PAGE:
Arms of Sir William Weldon.svg Sir William Weldon 1911 – 1919
Arms of Charles Athill.svg Charles Athill 1919 – 1922
Arms of William Lindsay.svg William Lindsay 1922 – 1926
Arms of Gordon Lee.svg Gordon Lee 1926 – 1927 Lee was born in Aberdeen, the son of a clergyman and local historian, and educated at Westminster School. After working as an artist, he became Bluemantle Pursuivant in 1889. Promotions followed: York Herald in 1905 and Norroy King of Arms in 1922. He also served as Earl Marshal's Secretary in 1911, was an authority on Japanese art and edited The Episcopal Arms of England and Wales. [27]
Arms of Sir Arthur Cochrane.svg Sir Arthur Cochrane 1928 – 1954 The son of a clergyman and hospital master, Cochrane was a wine merchant before becoming Secretary to Alfred Scott-Gatty, Garter King of Arms. He was appointed Rouge Croix Pursuivant in 1904, Chester Herald in 1915 and Norroy King of Arms in 1926. Godfrey and Wagner state that he produced "happy and original" coats of arms. [27]
Arms of Archibald Russell.svg Archibald Russell 5 April 1954 – 30 November 1955 Russell was the son of a Chief Constable of the West Riding of Yorkshire. He was educated at Eton and Christ Church, Oxford, and entered the College as Rouge Croix Pursuivant in 1915. Although he served in the Colonial Office during the first World War and in the British Embassy at Madrid afterwards, he was promoted to Lancaster Herald in 1922 and was Earl Marshal's Secretary (1928–44). A keen art historian and collector of drawings and prints, he published a number of works on William Blake. [28]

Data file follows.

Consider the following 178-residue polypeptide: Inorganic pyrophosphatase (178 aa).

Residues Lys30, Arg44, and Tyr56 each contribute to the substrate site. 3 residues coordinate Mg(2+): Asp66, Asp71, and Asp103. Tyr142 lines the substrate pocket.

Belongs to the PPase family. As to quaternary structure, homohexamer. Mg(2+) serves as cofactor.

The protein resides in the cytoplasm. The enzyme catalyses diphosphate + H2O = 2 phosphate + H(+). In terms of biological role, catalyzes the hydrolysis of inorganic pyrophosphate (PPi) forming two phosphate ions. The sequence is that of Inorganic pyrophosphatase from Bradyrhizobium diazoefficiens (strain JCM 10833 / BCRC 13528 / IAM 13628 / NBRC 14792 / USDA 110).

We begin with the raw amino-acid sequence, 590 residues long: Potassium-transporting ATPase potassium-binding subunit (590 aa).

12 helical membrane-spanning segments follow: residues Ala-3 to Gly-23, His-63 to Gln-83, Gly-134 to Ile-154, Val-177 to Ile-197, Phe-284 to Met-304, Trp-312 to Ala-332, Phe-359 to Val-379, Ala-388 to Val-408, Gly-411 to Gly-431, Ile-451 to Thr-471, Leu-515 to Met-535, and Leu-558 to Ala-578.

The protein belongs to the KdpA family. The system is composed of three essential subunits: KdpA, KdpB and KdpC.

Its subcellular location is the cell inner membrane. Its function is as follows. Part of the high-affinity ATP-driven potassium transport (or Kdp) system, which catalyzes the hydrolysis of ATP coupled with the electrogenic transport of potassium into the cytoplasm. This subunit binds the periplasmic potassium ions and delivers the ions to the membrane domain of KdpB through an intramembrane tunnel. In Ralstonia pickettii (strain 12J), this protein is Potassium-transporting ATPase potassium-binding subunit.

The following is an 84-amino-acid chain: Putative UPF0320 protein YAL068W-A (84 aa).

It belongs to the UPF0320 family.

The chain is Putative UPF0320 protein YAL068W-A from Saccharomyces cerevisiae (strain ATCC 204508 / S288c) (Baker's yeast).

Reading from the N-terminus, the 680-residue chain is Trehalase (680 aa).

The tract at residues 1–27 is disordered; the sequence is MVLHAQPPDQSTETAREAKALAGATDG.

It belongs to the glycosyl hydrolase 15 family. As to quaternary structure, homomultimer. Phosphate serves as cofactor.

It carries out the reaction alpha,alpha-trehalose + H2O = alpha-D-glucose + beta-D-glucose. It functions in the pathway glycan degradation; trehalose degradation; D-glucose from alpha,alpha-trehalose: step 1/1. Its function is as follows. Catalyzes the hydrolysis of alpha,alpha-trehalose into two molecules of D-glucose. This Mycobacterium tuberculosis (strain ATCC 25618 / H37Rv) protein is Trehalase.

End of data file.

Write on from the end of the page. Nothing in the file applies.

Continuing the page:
Arms of Sir John Heaton-Armstrong.svg Capt. Sir John Heaton-Armstrong 20 January 1956 – 27 August 1967 Following schooling at Eton and Trinity Hall, Cambridge, Heaton-Armstrong was called to the Bar and fought in France and Palestine during the first World War. From 1920 to 1921 he served in the Colonial Office, but joined the College as Rouge Croix Pursuivant in 1922 before a promotion to Chester Herald in 1926. [29]

[29]